Scientists are studying whether B.1.617.2 is more virulent, or harmful. William Haseltine, a pioneering scientist of cancer, HIV drugs and human genome projects, noted that in the pandemic flu a century ago, the first wave of the disease hit the elderly but then a second and worse wave came for the young.
“No matter where [the coronavirus] appears, there are many variants, and they are all different. They share some common properties, which include increased transmissibility, an increased age range and an increased disease in the young,” said Dr. Haseltine.
In New Delhi, genomic sequencing data showed the presence of B.1.617.2 in 84% of virus samples on April 28, a surge from just 25% on March 3. Covid-19 cases in the city exploded in April.
Anisha Saigal, 29, had been battling symptoms for about a week when on the morning of April 16 she found herself breathless. Her blood oxygen saturation was 88%, versus a healthy level of 95% or more.
Ms. Saigal stood in line for 3½ hours at Holy Family Hospital in New Delhi to get a consultation. An X-ray showed she had pneumonia in both lungs. A doctor advised hospitalization, but the hospital had no beds available.
Five hours later, it offered her a bed in the pediatric ward, its walls decorated with hand-painted cartoons of Tom and Jerry and of Mickey and Minnie Mouse.
“It was dystopian to see adults struggling to breathe while trying to fit in those beds meant for children,” Ms. Saigal said.
After nearly two weeks, Ms. Saigal, able to breathe without the oxygen the hospital provided, went home, just in time for her mother’s birthday. She continues to struggle and is on medication for lung scarring and heart palpitations.
“What’s bothering me is how I’m not even 30 and on medicines for lungs and heart,” said Ms. Saigal.
While younger patients in India remain much more likely than older ones to survive, doctors say they’re seeing a higher share of younger Covid-19 patients dying than they did when the disease was at its earlier peak last fall. At Medanta hospital near New Delhi, several patients in their 20s with severe lung infections didn’t survive.
“This is an indication that this is a much more virulent virus strain than in the first wave,” said Naresh Trehan, a cardiac surgeon and chairman of the Medanta hospital chain, adding that his assessment was based on observation rather than clinical data.
At Guru Teg Bahadur Hospital in New Delhi, a 26-year-old junior resident physician complained of a fever in early May. The doctor, who wasn’t vaccinated, took a Covid-19 test and was admitted to the emergency room. He was diagnosed that evening and died of intracranial bleeding in the night, said B.L. Sherwal, director of the hospital.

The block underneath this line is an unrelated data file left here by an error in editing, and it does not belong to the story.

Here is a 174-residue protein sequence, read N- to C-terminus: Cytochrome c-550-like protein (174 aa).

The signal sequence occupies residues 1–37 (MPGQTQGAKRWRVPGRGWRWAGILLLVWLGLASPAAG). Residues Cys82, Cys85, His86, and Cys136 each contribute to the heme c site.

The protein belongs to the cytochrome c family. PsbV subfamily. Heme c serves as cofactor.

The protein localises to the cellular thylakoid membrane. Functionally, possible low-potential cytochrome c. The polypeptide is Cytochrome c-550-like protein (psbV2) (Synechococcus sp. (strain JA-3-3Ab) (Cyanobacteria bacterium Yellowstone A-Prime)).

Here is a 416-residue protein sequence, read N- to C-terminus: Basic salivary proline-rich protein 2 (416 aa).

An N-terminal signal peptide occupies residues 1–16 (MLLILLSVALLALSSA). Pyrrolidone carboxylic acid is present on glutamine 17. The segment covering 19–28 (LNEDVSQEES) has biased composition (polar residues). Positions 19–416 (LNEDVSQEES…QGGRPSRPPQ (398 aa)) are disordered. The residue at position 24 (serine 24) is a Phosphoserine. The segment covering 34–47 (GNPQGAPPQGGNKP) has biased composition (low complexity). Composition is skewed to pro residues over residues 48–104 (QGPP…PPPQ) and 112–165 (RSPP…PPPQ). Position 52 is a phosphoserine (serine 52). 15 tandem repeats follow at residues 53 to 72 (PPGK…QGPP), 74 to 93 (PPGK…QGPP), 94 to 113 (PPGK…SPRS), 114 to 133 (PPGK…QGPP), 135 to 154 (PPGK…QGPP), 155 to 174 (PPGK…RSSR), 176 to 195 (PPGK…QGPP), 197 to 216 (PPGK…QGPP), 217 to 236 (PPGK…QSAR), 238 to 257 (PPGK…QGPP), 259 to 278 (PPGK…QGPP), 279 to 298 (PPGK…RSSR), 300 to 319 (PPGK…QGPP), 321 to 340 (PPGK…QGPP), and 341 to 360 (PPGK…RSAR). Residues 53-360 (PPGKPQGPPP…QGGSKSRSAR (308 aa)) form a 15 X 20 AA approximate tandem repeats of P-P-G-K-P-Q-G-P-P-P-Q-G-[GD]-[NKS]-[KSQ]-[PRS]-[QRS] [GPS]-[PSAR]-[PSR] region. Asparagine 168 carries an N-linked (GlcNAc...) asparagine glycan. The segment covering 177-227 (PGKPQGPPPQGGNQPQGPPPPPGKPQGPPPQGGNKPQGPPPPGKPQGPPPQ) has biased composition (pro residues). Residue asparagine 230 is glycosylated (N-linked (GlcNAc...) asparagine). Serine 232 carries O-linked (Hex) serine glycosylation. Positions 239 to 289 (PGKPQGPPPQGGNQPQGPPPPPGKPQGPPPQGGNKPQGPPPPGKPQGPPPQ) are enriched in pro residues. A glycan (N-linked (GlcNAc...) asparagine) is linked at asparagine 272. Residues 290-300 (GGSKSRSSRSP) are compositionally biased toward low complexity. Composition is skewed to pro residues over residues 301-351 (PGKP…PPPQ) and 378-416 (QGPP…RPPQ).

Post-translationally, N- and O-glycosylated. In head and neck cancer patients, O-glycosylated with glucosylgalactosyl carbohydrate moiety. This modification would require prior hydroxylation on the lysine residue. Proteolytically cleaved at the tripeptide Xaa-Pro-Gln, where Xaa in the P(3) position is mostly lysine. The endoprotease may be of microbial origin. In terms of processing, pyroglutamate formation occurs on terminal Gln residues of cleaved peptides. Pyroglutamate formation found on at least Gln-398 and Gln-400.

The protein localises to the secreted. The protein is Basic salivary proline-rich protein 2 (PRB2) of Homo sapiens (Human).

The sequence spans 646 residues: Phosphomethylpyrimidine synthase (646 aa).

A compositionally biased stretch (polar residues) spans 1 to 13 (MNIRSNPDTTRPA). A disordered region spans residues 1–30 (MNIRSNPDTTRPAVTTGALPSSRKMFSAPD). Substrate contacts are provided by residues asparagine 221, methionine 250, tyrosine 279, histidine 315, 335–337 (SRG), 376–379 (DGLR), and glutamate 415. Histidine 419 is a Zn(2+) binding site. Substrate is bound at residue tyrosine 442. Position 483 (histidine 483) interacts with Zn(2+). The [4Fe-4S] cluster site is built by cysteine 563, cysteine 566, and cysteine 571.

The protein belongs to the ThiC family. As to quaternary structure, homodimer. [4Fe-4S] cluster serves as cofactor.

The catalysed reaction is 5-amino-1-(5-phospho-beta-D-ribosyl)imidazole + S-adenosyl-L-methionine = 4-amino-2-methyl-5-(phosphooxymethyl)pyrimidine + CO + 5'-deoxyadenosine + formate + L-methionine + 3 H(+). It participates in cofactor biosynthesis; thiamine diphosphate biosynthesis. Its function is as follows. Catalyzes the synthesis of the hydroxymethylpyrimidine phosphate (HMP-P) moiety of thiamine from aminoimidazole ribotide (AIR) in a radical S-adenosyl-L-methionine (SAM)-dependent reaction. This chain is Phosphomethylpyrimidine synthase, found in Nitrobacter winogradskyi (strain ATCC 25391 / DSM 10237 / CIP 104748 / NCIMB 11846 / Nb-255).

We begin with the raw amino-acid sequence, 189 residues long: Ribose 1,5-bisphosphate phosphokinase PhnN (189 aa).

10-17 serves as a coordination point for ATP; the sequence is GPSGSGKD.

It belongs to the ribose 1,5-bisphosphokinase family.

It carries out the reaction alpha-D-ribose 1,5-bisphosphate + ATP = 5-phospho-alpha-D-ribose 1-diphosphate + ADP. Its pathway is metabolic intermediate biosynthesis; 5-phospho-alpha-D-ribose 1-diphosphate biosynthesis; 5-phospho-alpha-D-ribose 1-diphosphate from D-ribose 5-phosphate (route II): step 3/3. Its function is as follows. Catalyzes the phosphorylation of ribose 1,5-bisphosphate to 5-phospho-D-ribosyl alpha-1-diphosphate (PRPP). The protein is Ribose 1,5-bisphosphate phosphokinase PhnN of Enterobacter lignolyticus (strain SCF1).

India doesn’t have updated national data on hospitalizations by age during the surge, but some local mortality data suggest a greater impact on younger people. In Mumbai, around 40% of Covid-19-related deaths in the first 26 days of May occurred in patients younger than 60, compared with 29% during the prior, smaller surge last September.
“Young patients are requiring high-flow oxygen and ICU care,” said Suranjit Chatterjee, an internal-medicine specialist and coordinator of the Covid-19 wards at New Delhi’s Indraprastha Apollo Hospital.
In the state of Punjab, the severity of Covid-19 cases also appears to have changed, with patients aged 35 to 50 in greater respiratory distress than in last fall’s wave, said Madhu Gupta, a professor of community medicine and public health at the Post Graduate Institute of Medical Education and Research in Chandigarh, Punjab’s capital city.
“It’s quite scary to see that in this age group,” Dr. Gupta said. The presence of the B.1.617.2 virus type is growing in Punjab.
One evening in late April, 25-year-old Priyanka Kumari reached her parents’ home in the small town of Munger, in Bihar, in a state of great weakness. “She could not walk. She could not speak,” said Chanda Kumari, her 21-year-old sister.
The next morning, the family got Priyanka a bed in a local government hospital, which found her blood oxygen saturation to be very low. It didn’t have a ventilator or medicines, said her sister.
They found a hospital with a ventilator in a neighboring town and arranged for an ambulance to take Priyanka there. She died on the way.
“We have not been able to recover from the shock,” Chanda Kumari said.